Monday, May 09, 2005


Yesterday, I went to see the movie Crash. The primary draw for me was the fact that this is a movie with a huge ensemble cast, and the characters sort of pass through each others' lives as time passes, much like in Magnolia, a film I loved so much it's made me partial to any of these big cast movies, such as PT Anderson's Boogie Nights, or Robert Altman's Nashville, both of which are also excellent films.

Crash isn't as good as either of those two films, but that doesn't mean it's not a really good film, it's certainly worth seeing. What makes this film different than those films is there is a stronger thematic connetion between the interactions in this film, all of them are built around race in some way. So, the film takes characters who are sort of racial archetypes and plays around with our perception of them. For example, we see a white woman who is suspicious of a Hispanic locksmith who she says looks like a gang member, then it turns out that he is in fact a devoted family man, trying to make a better life for his daughter.

The thing that holds the film back from greatness is in some respects its short running time. We don't really get to know that many of the characters, so it's difficult to get really emotionally involved with them. The amazing thing about Magnolia is the fact that all nine of the characters are so well developed, and none of them fall into archetypes. Almost all the characters here are in some way archetypal, but I think that might have been intentional. The goal is to show the conflict people have with other races and with their own racial status, but that turns the film into a more intellectual exercise than an emotional one. I think a critical thing to making these big cast movies work on an emotional level is to connect them through the score and, while the music here is good, it doesn't work like in The Hours or Magnolia to bring to mind the universal similarities of all the characters.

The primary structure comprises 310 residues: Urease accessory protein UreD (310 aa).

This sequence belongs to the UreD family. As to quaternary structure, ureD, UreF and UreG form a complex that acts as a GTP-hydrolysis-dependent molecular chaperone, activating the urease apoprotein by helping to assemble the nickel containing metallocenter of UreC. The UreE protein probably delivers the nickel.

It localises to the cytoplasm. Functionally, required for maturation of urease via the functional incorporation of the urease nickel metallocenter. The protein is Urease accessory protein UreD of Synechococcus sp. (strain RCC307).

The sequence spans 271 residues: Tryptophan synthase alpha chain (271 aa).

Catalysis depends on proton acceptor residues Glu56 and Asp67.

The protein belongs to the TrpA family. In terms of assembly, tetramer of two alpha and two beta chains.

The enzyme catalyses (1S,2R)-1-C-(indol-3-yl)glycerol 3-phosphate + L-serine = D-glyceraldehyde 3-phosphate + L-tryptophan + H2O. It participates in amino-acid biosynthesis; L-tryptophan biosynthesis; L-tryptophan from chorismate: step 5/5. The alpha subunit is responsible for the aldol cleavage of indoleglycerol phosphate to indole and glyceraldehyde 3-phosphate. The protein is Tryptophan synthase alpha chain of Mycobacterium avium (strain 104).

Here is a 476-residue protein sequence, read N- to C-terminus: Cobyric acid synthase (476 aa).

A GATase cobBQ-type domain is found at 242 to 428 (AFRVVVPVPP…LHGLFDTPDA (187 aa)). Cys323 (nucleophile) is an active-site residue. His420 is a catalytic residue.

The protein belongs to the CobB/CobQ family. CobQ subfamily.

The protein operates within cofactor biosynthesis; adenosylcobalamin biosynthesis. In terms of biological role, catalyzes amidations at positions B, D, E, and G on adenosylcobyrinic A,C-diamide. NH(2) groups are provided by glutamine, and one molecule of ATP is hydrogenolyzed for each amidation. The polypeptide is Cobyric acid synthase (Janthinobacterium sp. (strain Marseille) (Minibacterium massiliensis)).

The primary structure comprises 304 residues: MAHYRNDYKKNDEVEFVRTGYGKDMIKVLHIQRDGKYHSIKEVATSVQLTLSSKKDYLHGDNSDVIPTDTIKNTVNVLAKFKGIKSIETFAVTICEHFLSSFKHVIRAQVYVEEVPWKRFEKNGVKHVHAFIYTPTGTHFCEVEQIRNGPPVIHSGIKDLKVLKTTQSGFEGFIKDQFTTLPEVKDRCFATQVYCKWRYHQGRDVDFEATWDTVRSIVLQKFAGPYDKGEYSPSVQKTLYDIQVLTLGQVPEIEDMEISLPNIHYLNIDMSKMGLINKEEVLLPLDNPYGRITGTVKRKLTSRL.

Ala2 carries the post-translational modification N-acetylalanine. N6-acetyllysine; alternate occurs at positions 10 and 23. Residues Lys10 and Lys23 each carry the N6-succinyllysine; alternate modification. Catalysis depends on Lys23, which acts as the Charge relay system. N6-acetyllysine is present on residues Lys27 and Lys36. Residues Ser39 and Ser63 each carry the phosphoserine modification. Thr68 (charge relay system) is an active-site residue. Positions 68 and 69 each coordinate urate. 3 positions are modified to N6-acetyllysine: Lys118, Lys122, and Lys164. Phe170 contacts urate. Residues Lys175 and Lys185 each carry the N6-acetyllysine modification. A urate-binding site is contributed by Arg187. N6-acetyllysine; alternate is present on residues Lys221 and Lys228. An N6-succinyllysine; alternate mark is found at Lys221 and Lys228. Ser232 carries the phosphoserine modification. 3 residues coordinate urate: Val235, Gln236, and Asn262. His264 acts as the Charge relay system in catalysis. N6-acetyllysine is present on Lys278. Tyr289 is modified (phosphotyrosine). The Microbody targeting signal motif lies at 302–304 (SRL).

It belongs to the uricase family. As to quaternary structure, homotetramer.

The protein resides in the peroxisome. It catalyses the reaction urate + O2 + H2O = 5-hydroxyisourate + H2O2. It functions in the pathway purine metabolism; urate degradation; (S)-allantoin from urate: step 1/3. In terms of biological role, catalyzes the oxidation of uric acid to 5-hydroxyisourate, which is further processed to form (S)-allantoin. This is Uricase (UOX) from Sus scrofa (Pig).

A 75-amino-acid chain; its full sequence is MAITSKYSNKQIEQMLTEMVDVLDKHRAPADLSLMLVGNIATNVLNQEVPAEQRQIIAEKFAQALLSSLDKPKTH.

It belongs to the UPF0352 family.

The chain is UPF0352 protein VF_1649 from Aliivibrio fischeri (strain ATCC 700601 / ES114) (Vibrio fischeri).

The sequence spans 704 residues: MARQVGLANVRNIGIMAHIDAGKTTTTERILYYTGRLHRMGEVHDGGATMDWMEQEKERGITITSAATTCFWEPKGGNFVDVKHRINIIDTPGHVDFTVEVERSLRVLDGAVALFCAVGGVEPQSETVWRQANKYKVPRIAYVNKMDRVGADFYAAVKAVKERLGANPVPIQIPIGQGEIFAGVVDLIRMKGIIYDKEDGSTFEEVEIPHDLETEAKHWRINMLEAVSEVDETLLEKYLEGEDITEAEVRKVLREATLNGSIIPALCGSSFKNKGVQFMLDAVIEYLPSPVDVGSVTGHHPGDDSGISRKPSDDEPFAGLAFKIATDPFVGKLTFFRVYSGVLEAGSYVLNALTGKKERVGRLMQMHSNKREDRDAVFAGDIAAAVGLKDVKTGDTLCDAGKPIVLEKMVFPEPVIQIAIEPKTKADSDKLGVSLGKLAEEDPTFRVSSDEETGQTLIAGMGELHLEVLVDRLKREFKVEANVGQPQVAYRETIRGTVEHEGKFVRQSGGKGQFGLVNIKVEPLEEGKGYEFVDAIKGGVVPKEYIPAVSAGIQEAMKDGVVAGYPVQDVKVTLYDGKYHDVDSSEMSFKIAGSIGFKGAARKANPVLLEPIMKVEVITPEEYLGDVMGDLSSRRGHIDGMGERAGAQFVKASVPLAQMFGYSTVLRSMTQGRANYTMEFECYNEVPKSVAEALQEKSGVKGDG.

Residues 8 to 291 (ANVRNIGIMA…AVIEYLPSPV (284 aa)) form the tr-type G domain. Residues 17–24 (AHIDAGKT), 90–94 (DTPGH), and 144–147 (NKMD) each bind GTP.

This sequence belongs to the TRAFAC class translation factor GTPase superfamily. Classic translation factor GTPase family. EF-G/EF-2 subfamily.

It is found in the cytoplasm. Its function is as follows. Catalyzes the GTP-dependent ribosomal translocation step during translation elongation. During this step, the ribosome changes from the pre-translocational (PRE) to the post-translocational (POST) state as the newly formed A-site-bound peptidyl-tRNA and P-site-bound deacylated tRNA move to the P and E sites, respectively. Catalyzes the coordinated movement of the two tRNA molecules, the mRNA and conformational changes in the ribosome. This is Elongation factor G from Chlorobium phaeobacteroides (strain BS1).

But, this film still has a ton of interesting stuff going on. I was really surprised to see that the best performance in this film was by Ludacris, who was really entertaining, and nicely in the character. He probably best exemplifies the difference between what someone says and how they act, which is the core of this film.

The crowd I was at with this film didn't really seem to like it, practically everyone was gone before the final shot even ended. This is one thing I don't get when people go to the movies, are you in so much of a hurry to get out of there that you can't even stay until the credits start? I like to give the film a minute or so after the credits start before I leave just to let it sink in. It shouldn't be a race out of the theater, the real world will still be there no matter how long you stay in the theater.

I dont' mean to sound critical of the film, since on the whole, it's a thought provoking, really well made piece of entertainment. Too many times when you go to a movie, you leave with a sort of empty feeling, like nothing of substance occurred. This film has a lot of substance and leaves you fulfilled. It's the sort of film 70s Hollywood was famous for, smart, complex entertainment.

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